in·​ter·​de·​pen·​dence | \ ˌin-tər-di-ˈpen-dən(t)s How to pronounce interdependence (audio) \
variants: or interdependency \ ˌin-​tər-​di-​ˈpen-​dən(t)-​sē How to pronounce interdependency (audio) \
plural interdependences or interdependencies

Definition of interdependence

1 : the state of being dependent upon one another : mutual dependence interdependence of the two nations' economies … a form of symbiosis, of close mutual interdependence of two species of organisms.— Marston Bates … the deep psychological interdependence between ourselves and those we love.— Judith A. Savage … understood the interdependence of mental, physical, and spiritual health.— Donald N. Levine But plants happen to grow in these little universes we call ecosystems, where they are sustained by complex webs of interdependency with fungi, microbes, animals, and other plants.— Kenneth Brower
2 : a mutually dependent relationship Growing global interdependencies further muddy the debate, making it harder to know who "we" are and what "our" national interests really are.— Peter H. Schuck There are complex interdependences among these factors …— Victor H. Benenberg

Examples of interdependence in a Sentence

Recent Examples on the Web

In an ideal world, Green’s dream is about self-resilience and a desire for interdependence for communities of color. Cheryl Morrow, San Diego Union-Tribune, "Someone San Diego Should Know: Olivia Green," 8 July 2019 By contrast, wishing others well helps us to recognize our interdependence, thereby fostering a greater sense of connectedness. The Conversation,, "Does Alex Trebek prove ‘thoughts and prayers’ actually work?," 22 June 2019 Since the 1990s, and especially since the return of Hong Kong’s sovereignty to mainland China in 1997, the fortunes of Hong Kong’s business elites have become increasingly linked to the mainland as investment and economic interdependence deepened. Bethany Allen-ebrahimian, The New Republic, "The Depressing Reality Behind Hong Kong’s Protests," 20 June 2019 The movie, a dramatization of life in the Chino prison, depicts friendships forged across racial lines and built on trust and interdependence. Dana Walters, The Conversation, "When America had an open prison – the story of Kenyon Scudder and his ‘prison without walls’," 14 June 2019 Mid-century American political culture was dominated by New Deal thinking, which prized everything that Rand despised: the welfare state, empathy, interdependence. Masha Gessen, The New Yorker, "The Persistent Ghost of Ayn Rand, the Forebear of Zombie Neoliberalism," 6 June 2019 This new cold war, combining hostility with deep interdependence, is clearly a puzzling one for the U.S., and disturbing to our stock market. Holman W. Jenkins, WSJ, "What to Do About Huawei?," 11 Dec. 2018 In it, the governors and premiers acknowledged the economic interdependence across the region and contribution of cross-border trade to their states’ and provinces’ economic prosperity. Lisa Rathke, The Seattle Times, "Northeast governors, eastern Canada premiers meet in Vermont," 13 Aug. 2018 Nor are most Democrats ardent antiglobalists wary of the growing interdependence and the encroaching economic integration of the world. James Bacchus, WSJ, "Democrats, Free Trade Is Your Destiny," 3 Dec. 2018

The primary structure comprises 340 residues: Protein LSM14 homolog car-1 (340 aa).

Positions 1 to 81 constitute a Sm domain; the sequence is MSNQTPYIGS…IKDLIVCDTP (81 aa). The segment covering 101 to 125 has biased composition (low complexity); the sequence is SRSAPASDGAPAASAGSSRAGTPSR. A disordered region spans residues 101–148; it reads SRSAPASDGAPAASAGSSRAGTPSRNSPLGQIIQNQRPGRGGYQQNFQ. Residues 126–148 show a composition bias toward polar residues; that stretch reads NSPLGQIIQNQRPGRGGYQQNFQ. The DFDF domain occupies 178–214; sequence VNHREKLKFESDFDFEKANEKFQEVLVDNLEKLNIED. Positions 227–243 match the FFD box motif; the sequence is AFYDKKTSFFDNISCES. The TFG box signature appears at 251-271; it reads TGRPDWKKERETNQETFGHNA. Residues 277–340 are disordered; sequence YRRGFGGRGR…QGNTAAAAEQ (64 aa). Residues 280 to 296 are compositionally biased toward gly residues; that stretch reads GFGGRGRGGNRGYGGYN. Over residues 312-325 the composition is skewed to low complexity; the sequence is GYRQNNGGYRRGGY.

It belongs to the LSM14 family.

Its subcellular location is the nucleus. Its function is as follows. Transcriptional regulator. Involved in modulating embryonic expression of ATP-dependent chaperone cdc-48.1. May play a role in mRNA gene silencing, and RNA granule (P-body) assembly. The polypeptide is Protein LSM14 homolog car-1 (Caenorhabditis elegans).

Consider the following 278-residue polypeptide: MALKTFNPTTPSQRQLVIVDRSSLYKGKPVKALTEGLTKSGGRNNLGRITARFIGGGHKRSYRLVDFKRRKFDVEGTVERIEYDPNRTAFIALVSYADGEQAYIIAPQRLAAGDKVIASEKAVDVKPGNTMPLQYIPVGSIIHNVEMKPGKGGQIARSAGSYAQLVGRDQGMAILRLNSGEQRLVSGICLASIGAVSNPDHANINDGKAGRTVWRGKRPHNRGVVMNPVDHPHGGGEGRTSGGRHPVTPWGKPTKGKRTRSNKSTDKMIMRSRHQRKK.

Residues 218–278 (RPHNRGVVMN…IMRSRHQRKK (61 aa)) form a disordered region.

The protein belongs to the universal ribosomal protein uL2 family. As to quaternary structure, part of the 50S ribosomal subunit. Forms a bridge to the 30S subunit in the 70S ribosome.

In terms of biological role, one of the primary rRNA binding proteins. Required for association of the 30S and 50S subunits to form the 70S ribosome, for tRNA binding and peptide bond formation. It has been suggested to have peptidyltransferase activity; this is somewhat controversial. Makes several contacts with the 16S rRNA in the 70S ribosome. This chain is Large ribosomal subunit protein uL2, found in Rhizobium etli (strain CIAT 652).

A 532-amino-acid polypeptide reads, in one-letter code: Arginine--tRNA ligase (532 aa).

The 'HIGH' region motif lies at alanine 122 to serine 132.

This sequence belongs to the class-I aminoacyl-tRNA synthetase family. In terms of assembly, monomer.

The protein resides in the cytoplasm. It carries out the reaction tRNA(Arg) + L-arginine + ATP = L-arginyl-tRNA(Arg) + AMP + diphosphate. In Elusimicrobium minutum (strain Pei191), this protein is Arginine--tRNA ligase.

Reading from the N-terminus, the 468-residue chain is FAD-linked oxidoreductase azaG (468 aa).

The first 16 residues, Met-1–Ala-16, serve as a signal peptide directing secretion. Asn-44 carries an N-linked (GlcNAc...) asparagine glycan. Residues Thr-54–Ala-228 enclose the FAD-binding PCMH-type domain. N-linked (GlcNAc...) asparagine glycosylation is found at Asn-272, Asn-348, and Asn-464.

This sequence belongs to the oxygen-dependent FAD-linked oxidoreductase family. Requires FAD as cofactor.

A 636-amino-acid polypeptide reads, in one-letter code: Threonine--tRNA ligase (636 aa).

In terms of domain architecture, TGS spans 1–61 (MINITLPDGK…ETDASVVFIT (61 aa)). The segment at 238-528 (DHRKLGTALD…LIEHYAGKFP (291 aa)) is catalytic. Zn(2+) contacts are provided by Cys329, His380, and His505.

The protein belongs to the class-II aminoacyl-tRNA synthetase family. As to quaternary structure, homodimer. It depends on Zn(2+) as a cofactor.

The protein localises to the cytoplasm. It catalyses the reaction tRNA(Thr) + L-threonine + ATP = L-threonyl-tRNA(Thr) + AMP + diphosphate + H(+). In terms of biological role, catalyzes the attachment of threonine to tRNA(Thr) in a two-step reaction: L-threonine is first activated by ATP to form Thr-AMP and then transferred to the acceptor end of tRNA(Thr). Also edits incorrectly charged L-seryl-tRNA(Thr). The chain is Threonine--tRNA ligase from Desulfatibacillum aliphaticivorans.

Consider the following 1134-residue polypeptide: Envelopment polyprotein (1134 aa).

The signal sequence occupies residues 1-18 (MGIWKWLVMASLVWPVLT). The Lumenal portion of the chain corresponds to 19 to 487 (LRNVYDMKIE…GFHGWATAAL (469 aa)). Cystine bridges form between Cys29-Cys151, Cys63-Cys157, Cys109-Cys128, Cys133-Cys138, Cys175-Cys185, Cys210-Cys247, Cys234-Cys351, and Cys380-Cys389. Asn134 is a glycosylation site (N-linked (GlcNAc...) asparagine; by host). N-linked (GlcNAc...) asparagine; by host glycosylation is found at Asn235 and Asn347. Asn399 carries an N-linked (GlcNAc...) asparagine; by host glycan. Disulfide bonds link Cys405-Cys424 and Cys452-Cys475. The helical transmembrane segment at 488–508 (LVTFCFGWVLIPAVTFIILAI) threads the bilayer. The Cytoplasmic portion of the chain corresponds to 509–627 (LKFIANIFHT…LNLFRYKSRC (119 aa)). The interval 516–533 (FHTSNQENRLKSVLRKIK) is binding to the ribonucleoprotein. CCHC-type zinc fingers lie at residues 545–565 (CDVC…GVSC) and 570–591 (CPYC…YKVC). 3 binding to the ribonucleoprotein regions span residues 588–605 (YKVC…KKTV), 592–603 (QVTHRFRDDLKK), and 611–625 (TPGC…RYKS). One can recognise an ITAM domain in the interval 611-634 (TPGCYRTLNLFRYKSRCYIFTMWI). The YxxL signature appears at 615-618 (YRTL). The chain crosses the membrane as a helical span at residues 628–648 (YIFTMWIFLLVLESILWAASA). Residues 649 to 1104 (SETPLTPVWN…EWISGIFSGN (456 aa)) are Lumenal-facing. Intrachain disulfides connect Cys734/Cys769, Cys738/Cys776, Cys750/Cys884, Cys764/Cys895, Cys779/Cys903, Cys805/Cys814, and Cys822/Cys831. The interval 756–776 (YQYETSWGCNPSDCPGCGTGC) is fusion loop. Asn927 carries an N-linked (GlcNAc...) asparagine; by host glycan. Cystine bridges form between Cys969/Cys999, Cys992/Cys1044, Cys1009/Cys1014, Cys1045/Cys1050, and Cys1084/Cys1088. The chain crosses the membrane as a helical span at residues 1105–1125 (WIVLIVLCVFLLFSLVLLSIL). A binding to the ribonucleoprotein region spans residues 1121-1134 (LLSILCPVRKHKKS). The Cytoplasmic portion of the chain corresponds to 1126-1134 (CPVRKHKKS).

These example sentences are selected automatically from various online news sources to reflect current usage of the word 'interdependence.' Views expressed in the examples do not represent the opinion of Merriam-Webster or its editors. Send us feedback.

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First Known Use of interdependence

1817, in the meaning defined at sense 1

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Last Updated

11 Jul 2019

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The first known use of interdependence was in 1817

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in·​ter·​de·​pen·​dence | \ ˌin-tər-di-ˈpen-dəns\

Kids Definition of interdependence

: the quality or state of depending on one another … they would have to help each other dress and would learn interdependence.— Lois Lowry, The Giver

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Britannica English: Translation of interdependence for Arabic Speakers

Comments on interdependence

What made you want to look up interdependence? Please tell us where you read or heard it (including the quote, if possible).


appealing forcibly to the mind or reason

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